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Heat waves, droughts, and preferences for environmental policy

Author

Listed:
  • Owen, Ann L.
  • Conover, Emily
  • Videras, Julio
  • Wu, Stephen

Abstract

Using data from a new household survey on environmental attitudes, behaviors, and policy preferences, we find that current weather conditions affect preferences for environmental regulation. Individuals who have recently experienced extreme weather (heat waves or droughts) are more likely to support laws to protect the environment even if it means restricting individual freedoms. We find evidence that the channel through which weather conditions affect policy preference is via perceptions of the importance of the issue of global warming. Furthermore, individuals who may be more sophisticated consumers of news are less likely to have their attitudes towards global warming changed by current weather conditions.

Suggested Citation

  • Owen, Ann L. & Conover, Emily & Videras, Julio & Wu, Stephen, 2010. "Heat waves, droughts, and preferences for environmental policy," MPRA Paper 22787, University Library of Munich, Germany.
  • Handle: RePEc:pra:mprapa:22787
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    References listed on IDEAS

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    1. Daniel Halbheer & Sarah Niggli & Armin Schmutzler, 2006. "What Does it Take to Sell Environmental Policy? An Empirical Analysis of Referendum Data," Environmental & Resource Economics, Springer;European Association of Environmental and Resource Economists, vol. 33(4), pages 441-462, April.
    2. Ricardo Reis, 2006. "Inattentive Producers," Review of Economic Studies, Oxford University Press, vol. 73(3), pages 793-821.
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    4. Kahn, Matthew E & Matsusaka, John G, 1997. "Demand for Environmental Goods: Evidence from Voting Patterns on California Initiatives," Journal of Law and Economics, University of Chicago Press, vol. 40(1), pages 137-173, April.
    5. W. Viscusi, 2009. "Valuing risks of death from terrorism and natural disasters," Journal of Risk and Uncertainty, Springer, vol. 38(3), pages 191-213, June.
    6. John G. Matsusaka, 1992. "Economics of Direct Legislation," The Quarterly Journal of Economics, Oxford University Press, vol. 107(2), pages 541-571.
    7. Jaeseung Lee & Trudy Cameron, 2008. "Popular Support for Climate Change Mitigation: Evidence from a General Population Mail Survey," Environmental & Resource Economics, Springer;European Association of Environmental and Resource Economists, vol. 41(2), pages 223-248, October.
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    Cited by:

    1. Stephen Wu, 2018. "The Effects of Cueing and Framing on Youth Attitudes towards Gun Control and Gun Rights," Social Sciences, MDPI, vol. 7(2), pages 1-18, February.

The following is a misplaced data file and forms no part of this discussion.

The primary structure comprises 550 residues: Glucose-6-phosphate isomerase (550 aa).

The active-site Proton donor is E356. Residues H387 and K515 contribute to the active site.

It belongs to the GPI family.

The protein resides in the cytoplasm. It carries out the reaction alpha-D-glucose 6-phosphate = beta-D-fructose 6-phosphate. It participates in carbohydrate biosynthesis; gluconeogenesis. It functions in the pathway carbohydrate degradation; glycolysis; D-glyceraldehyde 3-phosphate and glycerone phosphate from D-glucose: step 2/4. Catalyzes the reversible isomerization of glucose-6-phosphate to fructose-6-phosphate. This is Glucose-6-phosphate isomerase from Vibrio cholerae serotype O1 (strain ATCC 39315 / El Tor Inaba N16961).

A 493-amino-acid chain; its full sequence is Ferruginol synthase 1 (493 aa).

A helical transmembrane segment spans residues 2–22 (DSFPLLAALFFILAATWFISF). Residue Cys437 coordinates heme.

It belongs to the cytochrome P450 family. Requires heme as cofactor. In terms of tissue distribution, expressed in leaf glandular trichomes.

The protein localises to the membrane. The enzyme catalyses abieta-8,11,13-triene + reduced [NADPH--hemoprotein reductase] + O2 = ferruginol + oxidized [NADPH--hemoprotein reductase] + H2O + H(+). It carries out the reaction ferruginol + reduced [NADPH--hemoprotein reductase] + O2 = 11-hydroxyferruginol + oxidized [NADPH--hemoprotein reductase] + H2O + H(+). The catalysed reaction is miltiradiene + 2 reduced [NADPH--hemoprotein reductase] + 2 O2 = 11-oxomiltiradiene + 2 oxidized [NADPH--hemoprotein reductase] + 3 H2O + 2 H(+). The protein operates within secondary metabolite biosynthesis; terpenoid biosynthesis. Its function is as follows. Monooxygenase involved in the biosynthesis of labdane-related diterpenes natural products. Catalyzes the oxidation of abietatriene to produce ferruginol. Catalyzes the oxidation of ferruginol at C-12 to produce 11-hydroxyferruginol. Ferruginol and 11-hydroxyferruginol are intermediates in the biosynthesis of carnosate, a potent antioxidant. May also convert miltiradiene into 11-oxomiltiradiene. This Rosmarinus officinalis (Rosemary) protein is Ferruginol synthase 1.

2. Matthew R. Sloggy & Jordan F. Suter & Mani Rouhi Rad & Dale T. Manning & Chris Goemans, 2021. "Changing opinions on a changing climate: the effects of natural disasters on public perceptions of climate change," Climatic Change, Springer, vol. 168(3), pages 1-26, October.
    3. Jan Goebel & Christian Krekel & Tim Tiefenbach & Nicholas R. Ziebarth, 2014. "Natural Disaster, Environmental Concerns, Well-Being and Policy Action," CINCH Working Paper Series 1405, Universitaet Duisburg-Essen, Competent in Competition and Health.
    4. Herrnstadt, Evan & Muehlegger, Erich, 2014. "Weather, salience of climate change and congressional voting," Journal of Environmental Economics and Management, Elsevier, vol. 68(3), pages 435-448.
    5. Jan Goebel & Christian Krekel & Tim Tiefenbach & Nicolas Ziebarth, 2015. "How natural disasters can affect environmental concerns, risk aversion, and even politics: evidence from Fukushima and three European countries," Journal of Population Economics, Springer;European Society for Population Economics, vol. 28(4), pages 1137-1180, October.
    6. Matthew E. Kahn & Matthew J. Kotchen, 2011. "Business Cycle Effects On Concern About Climate Change: The Chilling Effect Of Recession," Climate Change Economics (CCE), World Scientific Publishing Co. Pte. Ltd., vol. 2(03), pages 257-273.

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    More about this item

    Keywords

    environmental regulation; global warming; environmental attitudes;
    All these keywords.

    JEL classification:

    • D03 - Microeconomics - - General - - - Behavioral Microeconomics: Underlying Principles
    • Q58 - Agricultural and Natural Resource Economics; Environmental and Ecological Economics - - Environmental Economics - - - Environmental Economics: Government Policy

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